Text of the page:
One of the easiest--and most lethal--mistakes that investors make is to mistake luck for skill. Over the last few weeks or months, the equity markets have started a fairly broad surge upwards. There's no shortage of investment advisors, analysts and brokers who are claiming success for the rising tide that is lifting all boats. Warren Buffett's famous comment on this was that it's only when the tide goes out can one find out who's been swimming naked.
The metaphors are a bit mixed, but at least the tide that is being referred to is the same. I can extend this a bit by saying that now that the tide is rising, the only way to discover the truth is to think back to what was happening when the tide was out. That is, the period from 2010 to early 2014 when the stock markets were drifting along, being highly selective about which stocks and sectors would do well and which wouldn't.
It's easy to stand up today and claim success in identifying stocks that are doing well, but perhaps investors should pay more attention to the investment managers who have actually done well during the dry period. If one analyses diversified equity funds that invest in Large and/or mid-cap companies, then the four years ending 2014 is an interesting revelation. Of the 140-odd such equity funds that were operating over this period, half beat the Sensex and the Nifty. Not just that, some 25 per cent of them beat the Sensex by a margin of over 10 per cent over the period.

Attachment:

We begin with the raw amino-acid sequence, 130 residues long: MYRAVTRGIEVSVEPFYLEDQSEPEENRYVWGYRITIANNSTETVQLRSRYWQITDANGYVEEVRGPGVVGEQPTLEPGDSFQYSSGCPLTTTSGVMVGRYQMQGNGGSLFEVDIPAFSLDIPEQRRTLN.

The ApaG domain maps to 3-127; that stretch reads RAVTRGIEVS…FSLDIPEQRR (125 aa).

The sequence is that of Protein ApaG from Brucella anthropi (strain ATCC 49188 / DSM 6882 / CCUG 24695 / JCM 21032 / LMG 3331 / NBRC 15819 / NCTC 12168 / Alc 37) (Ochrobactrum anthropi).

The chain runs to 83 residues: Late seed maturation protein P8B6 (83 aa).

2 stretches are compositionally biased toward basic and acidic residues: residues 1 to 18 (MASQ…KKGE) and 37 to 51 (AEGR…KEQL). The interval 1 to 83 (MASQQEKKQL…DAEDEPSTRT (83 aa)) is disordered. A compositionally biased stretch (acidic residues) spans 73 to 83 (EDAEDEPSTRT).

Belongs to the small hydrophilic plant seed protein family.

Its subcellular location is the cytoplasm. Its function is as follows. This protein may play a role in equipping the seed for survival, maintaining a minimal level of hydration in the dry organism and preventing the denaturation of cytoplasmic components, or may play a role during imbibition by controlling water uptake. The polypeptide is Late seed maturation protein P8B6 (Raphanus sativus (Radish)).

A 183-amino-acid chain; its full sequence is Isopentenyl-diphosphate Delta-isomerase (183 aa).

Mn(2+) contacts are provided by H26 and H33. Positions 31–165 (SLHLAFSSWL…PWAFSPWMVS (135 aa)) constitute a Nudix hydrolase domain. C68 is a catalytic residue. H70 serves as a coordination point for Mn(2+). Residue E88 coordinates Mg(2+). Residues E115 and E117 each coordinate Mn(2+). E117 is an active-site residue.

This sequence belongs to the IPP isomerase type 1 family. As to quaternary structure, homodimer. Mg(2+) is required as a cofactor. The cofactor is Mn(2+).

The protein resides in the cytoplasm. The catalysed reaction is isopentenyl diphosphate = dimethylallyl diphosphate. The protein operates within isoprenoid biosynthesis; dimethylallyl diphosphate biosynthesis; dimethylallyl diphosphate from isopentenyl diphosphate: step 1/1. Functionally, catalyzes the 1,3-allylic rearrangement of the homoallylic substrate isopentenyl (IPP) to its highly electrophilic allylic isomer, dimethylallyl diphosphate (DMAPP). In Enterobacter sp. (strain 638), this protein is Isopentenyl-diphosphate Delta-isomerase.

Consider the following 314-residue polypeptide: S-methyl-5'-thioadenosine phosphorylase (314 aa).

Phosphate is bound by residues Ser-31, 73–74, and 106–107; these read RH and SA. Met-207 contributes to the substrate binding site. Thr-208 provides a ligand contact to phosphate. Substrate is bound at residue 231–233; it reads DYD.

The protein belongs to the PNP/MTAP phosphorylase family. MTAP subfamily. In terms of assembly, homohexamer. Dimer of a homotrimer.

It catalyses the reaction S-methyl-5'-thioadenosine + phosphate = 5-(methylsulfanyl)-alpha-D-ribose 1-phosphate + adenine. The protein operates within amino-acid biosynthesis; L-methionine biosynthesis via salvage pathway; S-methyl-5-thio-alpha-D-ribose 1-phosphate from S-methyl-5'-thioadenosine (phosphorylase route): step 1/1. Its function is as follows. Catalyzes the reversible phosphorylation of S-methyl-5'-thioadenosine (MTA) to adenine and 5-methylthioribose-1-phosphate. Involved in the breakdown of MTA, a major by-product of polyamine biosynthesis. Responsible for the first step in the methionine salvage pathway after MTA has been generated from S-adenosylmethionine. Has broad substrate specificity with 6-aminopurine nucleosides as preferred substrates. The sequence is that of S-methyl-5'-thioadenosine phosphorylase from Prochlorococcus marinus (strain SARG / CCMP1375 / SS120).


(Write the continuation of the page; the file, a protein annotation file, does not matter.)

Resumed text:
That was skill, whereas generating returns now is just luck. Actually this business of confusing luck with skill operates at another level. When their money is growing rapidly, investors start attributing a high degree of skill to themselves for having invested the money well. That's when things get really dangerous.